The Las Vegas Optic reports that water restrictions that went into effect Monday only allow city water customers to water their outdoor vegetation three days a week and prohibit the washing of cars except at car washes. Water customers are also asked not to fill pools or turn on fountains that don't recirculate water.
City Manager Richard Trujillo says the decision comes after the city's latest water report shows that the Gallinas River flow was at 2.096 million gallons a day last week. During the same week last year, the river flow was 19.851 million gallons a day. He says the restrictions are proactive.
Judge Hears Motions In Case Of APD Shooting Of Homeless Man – KOB-TV, Albuquerque Journal
Hearings are underway in a case against former Albuquerque Police officers charged with second-degree murder in the death of a homeless camper in Albuquerque.
KOB-TV reports Bernalillo County District Judge Alisa Hadfield began hearing a slew of motions over who will be allowed to testify and what evidence can be introduced in the case of Keith Sandy and Dominique Perez.
Perez and Sandy shot and killed James Boyd in March 2014 after a lengthy standoff. Police say Boyd threatened officers with knives.
The Albuquerque Journal reports prosecutors want to exclude a video of the standoff shot by a nearby resident. An attorney for Perez wants the court to exclude a witness who will allegedly testify about a code of silence among officers in the Albuquerque Police Department.
Sandra Cisneros: New Mexico Needs 'Truth And Reconciliation' - By Russell Contreras, Associated Press
Noted Mexican-American writer Sandra Cisneros says New Mexico needs a "truth and reconciliation commission" like South Africa to address its history of violence between Hispanics and Native Americans.
Cisneros told The Associated Press this week that such a commission could help bridge divisions between descendants of Spanish settlers, Mexican immigrants, and American Indians.
Her comments come as Native American students are seeking to change the seal of the University of New Mexico. The students say the seal with a Spanish conquistador and white settlers refers to the state's violent past and makes American Indians students feel uncomfortable.
Cisneros says she considered relocating to New Mexico but changed her mind because she felt some of the state's Hispanics looked down on down on Americans of Mexican descent.
"The House On Mango Street" Novel Turned Into Art Exhibit – Associated Press
The National Hispanic Cultural Center in Albuquerque has turned the novel "The House on Mango Street" by acclaimed Mexican-American writer Sandra Cisneros into an art exhibit.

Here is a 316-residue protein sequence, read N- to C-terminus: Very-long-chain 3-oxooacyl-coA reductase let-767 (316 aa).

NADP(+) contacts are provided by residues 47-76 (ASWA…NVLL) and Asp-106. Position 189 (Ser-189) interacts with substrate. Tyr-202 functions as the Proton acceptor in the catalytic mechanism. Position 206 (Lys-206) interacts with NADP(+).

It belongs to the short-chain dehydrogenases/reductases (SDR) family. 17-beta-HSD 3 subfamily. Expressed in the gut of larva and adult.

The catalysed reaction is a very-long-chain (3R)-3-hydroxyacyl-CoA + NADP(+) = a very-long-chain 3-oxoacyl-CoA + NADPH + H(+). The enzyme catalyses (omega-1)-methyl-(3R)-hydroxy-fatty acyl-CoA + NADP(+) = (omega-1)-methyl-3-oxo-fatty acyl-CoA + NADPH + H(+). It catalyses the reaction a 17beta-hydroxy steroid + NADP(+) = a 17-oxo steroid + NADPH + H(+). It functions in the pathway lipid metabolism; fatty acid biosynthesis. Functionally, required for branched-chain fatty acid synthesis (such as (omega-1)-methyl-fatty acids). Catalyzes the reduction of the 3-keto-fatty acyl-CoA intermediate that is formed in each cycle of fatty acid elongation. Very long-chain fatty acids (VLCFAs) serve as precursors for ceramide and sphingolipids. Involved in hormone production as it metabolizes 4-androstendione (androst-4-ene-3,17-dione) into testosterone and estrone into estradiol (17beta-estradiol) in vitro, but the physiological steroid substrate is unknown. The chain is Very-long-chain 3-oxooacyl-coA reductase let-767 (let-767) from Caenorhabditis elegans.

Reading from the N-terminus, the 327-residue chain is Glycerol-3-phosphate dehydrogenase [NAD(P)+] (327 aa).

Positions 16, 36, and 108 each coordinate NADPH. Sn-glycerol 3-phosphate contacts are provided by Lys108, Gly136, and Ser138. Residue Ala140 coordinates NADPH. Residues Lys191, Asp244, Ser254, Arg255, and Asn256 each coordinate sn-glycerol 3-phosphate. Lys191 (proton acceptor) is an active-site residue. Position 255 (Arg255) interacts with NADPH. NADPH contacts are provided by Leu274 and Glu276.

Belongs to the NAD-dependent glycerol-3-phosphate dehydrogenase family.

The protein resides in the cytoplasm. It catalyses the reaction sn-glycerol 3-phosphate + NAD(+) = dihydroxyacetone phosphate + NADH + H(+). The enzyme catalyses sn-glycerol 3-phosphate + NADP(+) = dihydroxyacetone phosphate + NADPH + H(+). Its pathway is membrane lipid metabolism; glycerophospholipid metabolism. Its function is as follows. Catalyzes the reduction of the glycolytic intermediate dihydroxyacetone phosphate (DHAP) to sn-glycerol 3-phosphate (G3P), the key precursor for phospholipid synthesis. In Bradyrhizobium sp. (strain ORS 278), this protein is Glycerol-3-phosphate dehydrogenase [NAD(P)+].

Cisneros, one of the nation's most celebrated Latina authors, this week visited the art inspired by her 1984 novel of a poor Latina living in Chicago.
"The House on Mango Street: Artists Interpret Community" features major themes of the book, including hope, personal dreams, hardship, disillusionment, and family.
The novel "The House on Mango Street" centers on Esperanza Cordero, a young Mexican-American girl growing up in the Latino section of Chicago. It has been read in thousands of high school and college classes across the country.
The exhibition is organized by the National Museum of Mexican Art in Chicago.
UNM Improves Handling Of Sex Assault Cases – Associated Press
University of New Mexico officials say they are making progress in improving a system on campus that once failed victims of sexual assault.
University President Robert Frank told a state lawmakers Thursday that the school has fixed policies and improved communication across departments for investigating sexual assaults.
The university came under scrutiny in a U.S. Justice Department investigation this year that concluded the school's system for investigating sexual assault and harassment had failed students and was not in compliance with Title IX. The federal law prohibits gender discrimination at schools that receive federal funds.
Frank says that prior to the investigation, an internal review also found the school's policies and procedures for investigating sexual assault and harassment could leave victims feeling lost and unserved by campus officials.
Navajo Nation Leader Wants Action Against Sexual Harassment – Associated Press
The only female delegate to the Navajo Nation Council says she's been subject to sexist comments in that role and little is being done to change a culture of sexual harassment at the top level of tribal government.
Amber Kanazbah Crotty — one of 23 council delegates — also said during a recent council meeting that she was groped while working as a legislative district assistant several years ago.
The federal Department of Justice says women in Indian Country are sexually abused at more than twice the rate of other women in the U.S.
Crotty says council delegates should do something about the problem and get training on sexual harassment.
Jared Touchin, a spokesman for Navajo Nation Council Speaker LoRenzo Bates, said Bates is putting together training on sexual harassment. Bates did not respond to requests for an interview.
US Oil, Gas Applications Could Drop 40 Percent – Associated Press
U.S. officials say applications to drill for oil and gas on federal and Indian lands are expected to decrease 40 percent in coming years versus their historical average.
The projection comes as cheap prices have curtailed domestic energy exploration, driving down state and federal revenue.
The U.S. Bureau of Land Management on Thursday will announce a proposal for all drilling applications to be filed online, in an effort to streamline the approval process.
The move follows years of criticism from the energy sector over the Obama administration's handling of drilling applications. Industry groups say lengthy delays drive up costs.
Bureau spokeswoman Bev Winston says the move to online permitting will allow 90 percent of applications to be completed within 115 days. The average time in 2015 was 220 days.